The IRS backlog has grown worse over the last year and millions of returns filed on paper this year have yet to be touched by the agency, the country’s official taxpayer advocate told Congress in a new report Wednesday.
They could be waiting up to 10 months to get their refunds, said National Taxpayer Advocate Erin M. Collins.
As of late last month, the IRS was sitting on a pile of 21.3 million unprocessed paper tax returns, at least 10.5 million of them filed by individual taxpayers. Both numbers were worse than at the same point in 2021, the advocate said.
The IRS has pumped resources into the situation and expects to clear the final batch of last year’s returns this week, then turn its attention to the forms filed in this year’s tax season, none of which have been touched, the new report said.
“The IRS has said it is aiming to crush the backlogged inventory this year, and I hope it succeeds. Unfortunately, at this point, the backlog is still crushing the IRS, its employees, and most importantly, taxpayers,” Ms. Collins said.
She said individuals filing electronically — which more than 90% of taxpayers do — are in good shape, as long as they didn’t make mistakes. But if the IRS does spot a math error and begins a written correspondence, it can take “well over a year” to resolve the issue and get a refund issued, Ms. Collins said.
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Some 336,000 taxpayers victimized by identity theft also must go through a tedious paper process that takes a year to resolve.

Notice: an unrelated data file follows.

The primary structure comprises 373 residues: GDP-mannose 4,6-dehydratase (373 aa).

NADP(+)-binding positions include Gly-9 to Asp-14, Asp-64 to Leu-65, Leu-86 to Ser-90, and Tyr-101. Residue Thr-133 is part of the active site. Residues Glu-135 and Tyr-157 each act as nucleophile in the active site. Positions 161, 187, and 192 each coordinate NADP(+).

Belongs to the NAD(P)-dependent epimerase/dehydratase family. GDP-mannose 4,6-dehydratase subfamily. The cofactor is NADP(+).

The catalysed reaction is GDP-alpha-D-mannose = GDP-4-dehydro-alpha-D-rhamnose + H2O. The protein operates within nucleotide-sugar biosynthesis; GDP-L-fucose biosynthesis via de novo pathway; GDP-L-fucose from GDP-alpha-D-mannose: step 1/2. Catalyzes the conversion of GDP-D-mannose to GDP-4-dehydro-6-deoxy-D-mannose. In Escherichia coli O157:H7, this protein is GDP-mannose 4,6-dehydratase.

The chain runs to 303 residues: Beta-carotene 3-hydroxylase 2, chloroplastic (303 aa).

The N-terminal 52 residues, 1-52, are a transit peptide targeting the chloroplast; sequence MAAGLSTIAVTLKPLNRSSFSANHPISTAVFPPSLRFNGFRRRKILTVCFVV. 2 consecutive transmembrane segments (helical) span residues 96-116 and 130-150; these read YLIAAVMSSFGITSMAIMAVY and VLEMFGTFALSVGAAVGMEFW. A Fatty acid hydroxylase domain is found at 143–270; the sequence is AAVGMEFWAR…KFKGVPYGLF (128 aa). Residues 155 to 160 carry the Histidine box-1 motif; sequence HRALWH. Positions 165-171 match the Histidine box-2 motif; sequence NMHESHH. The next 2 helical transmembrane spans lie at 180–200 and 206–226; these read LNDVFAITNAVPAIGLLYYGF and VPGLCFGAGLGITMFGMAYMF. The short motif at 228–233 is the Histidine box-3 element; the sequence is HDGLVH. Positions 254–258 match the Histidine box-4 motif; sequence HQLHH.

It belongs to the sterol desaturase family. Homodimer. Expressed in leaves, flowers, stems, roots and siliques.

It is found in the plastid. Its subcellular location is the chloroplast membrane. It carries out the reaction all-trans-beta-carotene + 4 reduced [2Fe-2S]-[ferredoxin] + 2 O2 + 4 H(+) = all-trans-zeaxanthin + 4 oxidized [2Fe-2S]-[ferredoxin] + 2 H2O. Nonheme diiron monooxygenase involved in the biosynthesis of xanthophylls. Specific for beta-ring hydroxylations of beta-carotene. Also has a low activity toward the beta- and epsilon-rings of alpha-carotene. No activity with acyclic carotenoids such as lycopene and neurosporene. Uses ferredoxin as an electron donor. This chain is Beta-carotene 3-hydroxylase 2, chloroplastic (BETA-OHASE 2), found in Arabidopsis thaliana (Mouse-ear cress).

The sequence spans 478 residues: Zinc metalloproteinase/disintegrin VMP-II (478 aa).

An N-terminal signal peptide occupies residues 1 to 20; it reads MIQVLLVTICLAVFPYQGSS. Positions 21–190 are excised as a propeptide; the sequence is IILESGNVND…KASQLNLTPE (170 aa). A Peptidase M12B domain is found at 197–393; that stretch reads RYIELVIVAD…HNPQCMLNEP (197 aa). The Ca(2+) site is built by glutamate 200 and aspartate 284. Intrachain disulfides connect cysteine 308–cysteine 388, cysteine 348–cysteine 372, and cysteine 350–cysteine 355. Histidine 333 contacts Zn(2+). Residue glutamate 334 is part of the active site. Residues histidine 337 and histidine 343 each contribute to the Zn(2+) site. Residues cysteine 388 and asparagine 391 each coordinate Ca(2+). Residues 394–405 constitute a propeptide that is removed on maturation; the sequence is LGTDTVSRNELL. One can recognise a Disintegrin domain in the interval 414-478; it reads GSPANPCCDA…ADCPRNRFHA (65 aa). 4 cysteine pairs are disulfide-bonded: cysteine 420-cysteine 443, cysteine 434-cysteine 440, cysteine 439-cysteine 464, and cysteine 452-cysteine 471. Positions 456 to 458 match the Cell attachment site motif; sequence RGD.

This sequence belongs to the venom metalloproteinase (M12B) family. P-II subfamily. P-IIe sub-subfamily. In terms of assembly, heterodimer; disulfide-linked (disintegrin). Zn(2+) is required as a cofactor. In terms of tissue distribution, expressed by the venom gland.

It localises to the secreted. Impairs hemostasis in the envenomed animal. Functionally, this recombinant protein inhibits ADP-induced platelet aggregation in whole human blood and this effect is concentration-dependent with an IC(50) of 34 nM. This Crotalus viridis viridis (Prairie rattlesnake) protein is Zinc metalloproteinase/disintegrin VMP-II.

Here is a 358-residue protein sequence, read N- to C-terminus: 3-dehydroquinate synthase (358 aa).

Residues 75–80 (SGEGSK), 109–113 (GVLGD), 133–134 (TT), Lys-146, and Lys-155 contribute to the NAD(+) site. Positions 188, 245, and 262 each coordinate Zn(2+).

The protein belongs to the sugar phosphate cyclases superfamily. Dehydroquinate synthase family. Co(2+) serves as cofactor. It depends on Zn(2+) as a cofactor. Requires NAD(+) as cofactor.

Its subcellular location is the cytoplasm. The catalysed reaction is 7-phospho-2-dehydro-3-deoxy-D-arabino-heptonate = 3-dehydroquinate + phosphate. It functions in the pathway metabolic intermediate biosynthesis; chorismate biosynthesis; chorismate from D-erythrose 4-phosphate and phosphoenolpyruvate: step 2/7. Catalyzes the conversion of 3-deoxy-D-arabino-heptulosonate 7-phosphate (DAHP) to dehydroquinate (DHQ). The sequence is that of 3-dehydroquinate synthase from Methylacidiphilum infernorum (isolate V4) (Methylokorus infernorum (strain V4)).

Ms. Collins blamed the backlog on a combination of factors ranging from chronic funding limits to pandemic conditions, and did credit the IRS with awareness of the problem and attempts to fix it.
The agency, in a statement, said it has already made progress even in the weeks since Ms. Collins finalized her numbers.
As of June 10, the total unprocessed paper return backlog was 19.1 million, down from 19.9 million at the same point last year, the IRS said. The backlog of identified individual returns was worse, however, with 11.2 million awaiting processing, compared to 9.6 million in 2021.
“The IRS continues to make substantial progress on the inventory, and this effort is helped by a combination of significant new hiring — having recently received Direct Hiring Authority — as well as adding new contractor support, shifting existing staff, providing mandatory employee overtime and developing efficiency improvements,” the agency said.
The IRS said it stands by its year-end goal of eliminating the backlog, so none of the returns filed this year are carried into 2023.
President Biden and Democrats on Capitol Hill have pushed for more money for the IRS, saying the agency needs to deliver better services but also needs to conduct more audits of high-dollar returns to rein in tax cheats.
Democrats say budget cuts during years when the GOP controlled Congress have hollowed out the agency, leading to the backlogs and a precipitous drop in complex audits.
One effect of the IRS’s situation is that taxpayers struggle to get answers to their questions.
The agency received 73 million phone calls in the just-concluded filing season, and an employee answered just 10% of them. The average time on hold was nearly half an hour.
Last year the number of calls was significantly higher, at 167 million, and agency employees answered 9%. Taxpayers last year usually were on hold for 20 minutes.
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